The decline of kibbutz-based socialism in Israel coincided with the rise of religious nationalism after the 1967 Six Day War and the capture of Jerusalem — a sign to many religious Jews and their millions of Christian Evangelist supporters in America of divine intervention and the fulfillment of biblical prophecy. Gone are the days when religious Israelis confined themselves to scriptural studies and the spiritual safeguarding of the homeland. Now they sign up and fight.
When Rabbi Kaufman left the Israeli Air Force in 1966 there were only half a dozen religious soldiers in his unit. Today, there are 150. During the Gaza war, he said, prayer shawls were in high demand, even among otherwise secular troops.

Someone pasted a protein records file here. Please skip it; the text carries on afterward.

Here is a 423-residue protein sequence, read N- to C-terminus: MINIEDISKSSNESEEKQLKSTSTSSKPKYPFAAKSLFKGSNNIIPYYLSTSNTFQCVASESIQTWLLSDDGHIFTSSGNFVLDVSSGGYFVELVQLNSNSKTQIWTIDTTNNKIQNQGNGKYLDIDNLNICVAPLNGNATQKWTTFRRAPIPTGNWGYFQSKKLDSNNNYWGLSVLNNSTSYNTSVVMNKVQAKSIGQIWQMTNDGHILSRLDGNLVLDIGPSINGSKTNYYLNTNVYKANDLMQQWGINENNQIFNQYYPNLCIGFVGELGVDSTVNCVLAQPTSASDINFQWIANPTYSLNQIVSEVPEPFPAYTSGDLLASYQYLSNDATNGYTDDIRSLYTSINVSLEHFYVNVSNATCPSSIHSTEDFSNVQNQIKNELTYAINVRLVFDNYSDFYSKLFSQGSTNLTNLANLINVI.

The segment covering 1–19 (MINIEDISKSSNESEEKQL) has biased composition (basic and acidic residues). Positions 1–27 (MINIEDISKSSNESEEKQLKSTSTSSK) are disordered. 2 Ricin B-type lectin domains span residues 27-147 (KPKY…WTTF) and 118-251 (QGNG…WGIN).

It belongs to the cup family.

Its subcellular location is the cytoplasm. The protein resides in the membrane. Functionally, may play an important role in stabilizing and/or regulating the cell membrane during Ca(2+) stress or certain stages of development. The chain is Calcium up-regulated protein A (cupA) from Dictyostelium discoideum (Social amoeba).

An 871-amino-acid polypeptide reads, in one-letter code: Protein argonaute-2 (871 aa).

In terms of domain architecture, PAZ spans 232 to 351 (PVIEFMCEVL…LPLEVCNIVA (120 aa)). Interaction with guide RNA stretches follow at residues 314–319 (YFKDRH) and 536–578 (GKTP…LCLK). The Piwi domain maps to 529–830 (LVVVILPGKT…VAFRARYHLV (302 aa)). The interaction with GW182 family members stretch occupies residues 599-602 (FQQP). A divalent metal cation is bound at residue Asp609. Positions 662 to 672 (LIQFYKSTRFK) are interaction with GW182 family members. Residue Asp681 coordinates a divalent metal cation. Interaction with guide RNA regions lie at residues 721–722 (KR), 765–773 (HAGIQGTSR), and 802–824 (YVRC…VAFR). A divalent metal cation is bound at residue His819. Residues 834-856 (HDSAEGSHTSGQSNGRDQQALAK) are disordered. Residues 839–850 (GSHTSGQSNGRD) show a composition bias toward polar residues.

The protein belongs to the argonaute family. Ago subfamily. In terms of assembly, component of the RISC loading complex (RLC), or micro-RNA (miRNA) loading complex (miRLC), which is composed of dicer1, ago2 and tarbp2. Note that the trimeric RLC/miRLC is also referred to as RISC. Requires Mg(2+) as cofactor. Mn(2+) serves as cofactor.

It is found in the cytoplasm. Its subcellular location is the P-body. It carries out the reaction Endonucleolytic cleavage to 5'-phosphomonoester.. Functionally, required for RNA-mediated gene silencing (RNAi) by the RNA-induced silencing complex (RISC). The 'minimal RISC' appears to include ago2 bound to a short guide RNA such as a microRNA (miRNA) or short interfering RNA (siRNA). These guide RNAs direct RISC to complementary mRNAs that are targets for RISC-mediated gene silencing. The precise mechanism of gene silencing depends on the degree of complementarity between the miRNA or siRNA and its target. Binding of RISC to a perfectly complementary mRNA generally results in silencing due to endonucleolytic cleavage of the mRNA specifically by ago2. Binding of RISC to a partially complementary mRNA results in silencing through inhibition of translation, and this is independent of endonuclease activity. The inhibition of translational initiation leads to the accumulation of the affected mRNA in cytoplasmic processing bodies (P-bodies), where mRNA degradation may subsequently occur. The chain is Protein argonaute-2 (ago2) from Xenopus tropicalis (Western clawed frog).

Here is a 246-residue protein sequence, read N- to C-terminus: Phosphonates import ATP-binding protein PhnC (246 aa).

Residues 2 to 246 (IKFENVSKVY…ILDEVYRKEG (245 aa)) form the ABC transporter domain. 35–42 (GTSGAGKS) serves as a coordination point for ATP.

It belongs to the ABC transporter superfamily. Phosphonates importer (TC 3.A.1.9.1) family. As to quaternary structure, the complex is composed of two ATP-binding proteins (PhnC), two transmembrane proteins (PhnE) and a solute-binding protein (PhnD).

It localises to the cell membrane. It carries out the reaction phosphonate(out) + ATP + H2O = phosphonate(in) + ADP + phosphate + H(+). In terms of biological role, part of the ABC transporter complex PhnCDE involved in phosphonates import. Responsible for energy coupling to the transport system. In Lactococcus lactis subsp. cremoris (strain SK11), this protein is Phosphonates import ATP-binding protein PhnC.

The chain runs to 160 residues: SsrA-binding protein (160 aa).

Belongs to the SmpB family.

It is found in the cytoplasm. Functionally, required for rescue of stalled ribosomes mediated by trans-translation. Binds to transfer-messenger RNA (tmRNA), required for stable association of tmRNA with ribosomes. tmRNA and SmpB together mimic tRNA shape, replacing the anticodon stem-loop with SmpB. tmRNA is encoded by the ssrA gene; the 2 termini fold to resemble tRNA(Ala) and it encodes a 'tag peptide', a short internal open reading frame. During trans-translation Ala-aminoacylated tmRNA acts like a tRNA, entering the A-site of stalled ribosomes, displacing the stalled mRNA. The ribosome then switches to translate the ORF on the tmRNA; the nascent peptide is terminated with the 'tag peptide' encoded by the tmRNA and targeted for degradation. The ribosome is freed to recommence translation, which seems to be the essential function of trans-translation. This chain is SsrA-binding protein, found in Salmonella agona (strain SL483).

“Today religious soldiers make about 40 to 50 per cent of the soldiers in the army. Many of them hold high ranks. This is thanks to the approach set forward by Rabbi [Avraham] Kook, the spiritual father of the national religious camp,” he said, referring to the early-20th-century religious leader who fused Zionist nationalism with religious teachings. His philosophy has had a profound effect on the religious settlers now building unauthorized outposts across the West Bank.
“Following Rabbi Kook’s approach, hesder yeshivas and the pre-military colleges encouraged their students to go to combat units in the army, and aspire for high rankings,” he said.